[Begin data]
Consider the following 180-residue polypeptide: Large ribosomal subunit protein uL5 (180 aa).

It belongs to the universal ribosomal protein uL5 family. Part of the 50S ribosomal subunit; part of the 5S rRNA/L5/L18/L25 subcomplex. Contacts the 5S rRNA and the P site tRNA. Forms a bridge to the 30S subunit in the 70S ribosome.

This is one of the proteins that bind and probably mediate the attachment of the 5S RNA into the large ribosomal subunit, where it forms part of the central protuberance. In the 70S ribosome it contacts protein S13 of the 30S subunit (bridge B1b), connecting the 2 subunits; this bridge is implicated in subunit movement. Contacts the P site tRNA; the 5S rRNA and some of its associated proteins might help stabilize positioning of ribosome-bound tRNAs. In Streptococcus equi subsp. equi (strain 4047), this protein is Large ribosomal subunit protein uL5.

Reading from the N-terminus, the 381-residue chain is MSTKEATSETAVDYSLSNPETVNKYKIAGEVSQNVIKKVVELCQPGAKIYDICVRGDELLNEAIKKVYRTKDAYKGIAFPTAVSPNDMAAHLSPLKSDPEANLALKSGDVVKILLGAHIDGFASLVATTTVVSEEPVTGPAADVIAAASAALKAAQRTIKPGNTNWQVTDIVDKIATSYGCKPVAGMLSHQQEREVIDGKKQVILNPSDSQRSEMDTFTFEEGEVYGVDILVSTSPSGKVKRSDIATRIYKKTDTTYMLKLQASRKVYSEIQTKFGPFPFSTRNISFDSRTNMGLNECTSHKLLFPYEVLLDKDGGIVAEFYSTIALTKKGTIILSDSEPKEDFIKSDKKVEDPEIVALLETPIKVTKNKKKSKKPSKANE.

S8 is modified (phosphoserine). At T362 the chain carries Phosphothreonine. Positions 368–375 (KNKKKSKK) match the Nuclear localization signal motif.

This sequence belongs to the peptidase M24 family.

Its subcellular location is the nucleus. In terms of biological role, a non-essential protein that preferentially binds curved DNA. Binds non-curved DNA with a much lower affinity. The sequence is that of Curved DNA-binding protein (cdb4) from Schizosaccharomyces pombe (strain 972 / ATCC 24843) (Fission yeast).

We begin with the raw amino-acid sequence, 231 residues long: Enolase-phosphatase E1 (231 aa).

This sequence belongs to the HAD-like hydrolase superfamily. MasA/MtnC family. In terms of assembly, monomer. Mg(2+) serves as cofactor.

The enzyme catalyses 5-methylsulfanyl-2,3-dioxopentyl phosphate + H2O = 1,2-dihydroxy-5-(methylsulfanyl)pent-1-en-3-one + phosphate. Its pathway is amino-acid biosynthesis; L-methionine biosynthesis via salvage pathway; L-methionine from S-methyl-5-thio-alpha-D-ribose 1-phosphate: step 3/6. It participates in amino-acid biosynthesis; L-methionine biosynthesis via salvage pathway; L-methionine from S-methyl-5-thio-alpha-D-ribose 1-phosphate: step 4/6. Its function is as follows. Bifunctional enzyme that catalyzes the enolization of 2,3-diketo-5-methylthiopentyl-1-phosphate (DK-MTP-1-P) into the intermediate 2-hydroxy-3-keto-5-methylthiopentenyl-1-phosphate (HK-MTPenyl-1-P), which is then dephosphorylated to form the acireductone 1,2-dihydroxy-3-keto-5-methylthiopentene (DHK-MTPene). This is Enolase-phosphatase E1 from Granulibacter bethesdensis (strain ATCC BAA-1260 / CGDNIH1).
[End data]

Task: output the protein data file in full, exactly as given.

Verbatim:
Consider the following 180-residue polypeptide: Large ribosomal subunit protein uL5 (180 aa).

It belongs to the universal ribosomal protein uL5 family. Part of the 50S ribosomal subunit; part of the 5S rRNA/L5/L18/L25 subcomplex. Contacts the 5S rRNA and the P site tRNA. Forms a bridge to the 30S subunit in the 70S ribosome.

This is one of the proteins that bind and probably mediate the attachment of the 5S RNA into the large ribosomal subunit, where it forms part of the central protuberance. In the 70S ribosome it contacts protein S13 of the 30S subunit (bridge B1b), connecting the 2 subunits; this bridge is implicated in subunit movement. Contacts the P site tRNA; the 5S rRNA and some of its associated proteins might help stabilize positioning of ribosome-bound tRNAs. In Streptococcus equi subsp. equi (strain 4047), this protein is Large ribosomal subunit protein uL5.

Reading from the N-terminus, the 381-residue chain is MSTKEATSETAVDYSLSNPETVNKYKIAGEVSQNVIKKVVELCQPGAKIYDICVRGDELLNEAIKKVYRTKDAYKGIAFPTAVSPNDMAAHLSPLKSDPEANLALKSGDVVKILLGAHIDGFASLVATTTVVSEEPVTGPAADVIAAASAALKAAQRTIKPGNTNWQVTDIVDKIATSYGCKPVAGMLSHQQEREVIDGKKQVILNPSDSQRSEMDTFTFEEGEVYGVDILVSTSPSGKVKRSDIATRIYKKTDTTYMLKLQASRKVYSEIQTKFGPFPFSTRNISFDSRTNMGLNECTSHKLLFPYEVLLDKDGGIVAEFYSTIALTKKGTIILSDSEPKEDFIKSDKKVEDPEIVALLETPIKVTKNKKKSKKPSKANE.

S8 is modified (phosphoserine). At T362 the chain carries Phosphothreonine. Positions 368–375 (KNKKKSKK) match the Nuclear localization signal motif.

This sequence belongs to the peptidase M24 family.

Its subcellular location is the nucleus. In terms of biological role, a non-essential protein that preferentially binds curved DNA. Binds non-curved DNA with a much lower affinity. The sequence is that of Curved DNA-binding protein (cdb4) from Schizosaccharomyces pombe (strain 972 / ATCC 24843) (Fission yeast).

We begin with the raw amino-acid sequence, 231 residues long: Enolase-phosphatase E1 (231 aa).

This sequence belongs to the HAD-like hydrolase superfamily. MasA/MtnC family. In terms of assembly, monomer. Mg(2+) serves as cofactor.

The enzyme catalyses 5-methylsulfanyl-2,3-dioxopentyl phosphate + H2O = 1,2-dihydroxy-5-(methylsulfanyl)pent-1-en-3-one + phosphate. Its pathway is amino-acid biosynthesis; L-methionine biosynthesis via salvage pathway; L-methionine from S-methyl-5-thio-alpha-D-ribose 1-phosphate: step 3/6. It participates in amino-acid biosynthesis; L-methionine biosynthesis via salvage pathway; L-methionine from S-methyl-5-thio-alpha-D-ribose 1-phosphate: step 4/6. Its function is as follows. Bifunctional enzyme that catalyzes the enolization of 2,3-diketo-5-methylthiopentyl-1-phosphate (DK-MTP-1-P) into the intermediate 2-hydroxy-3-keto-5-methylthiopentenyl-1-phosphate (HK-MTPenyl-1-P), which is then dephosphorylated to form the acireductone 1,2-dihydroxy-3-keto-5-methylthiopentene (DHK-MTPene). This is Enolase-phosphatase E1 from Granulibacter bethesdensis (strain ATCC BAA-1260 / CGDNIH1).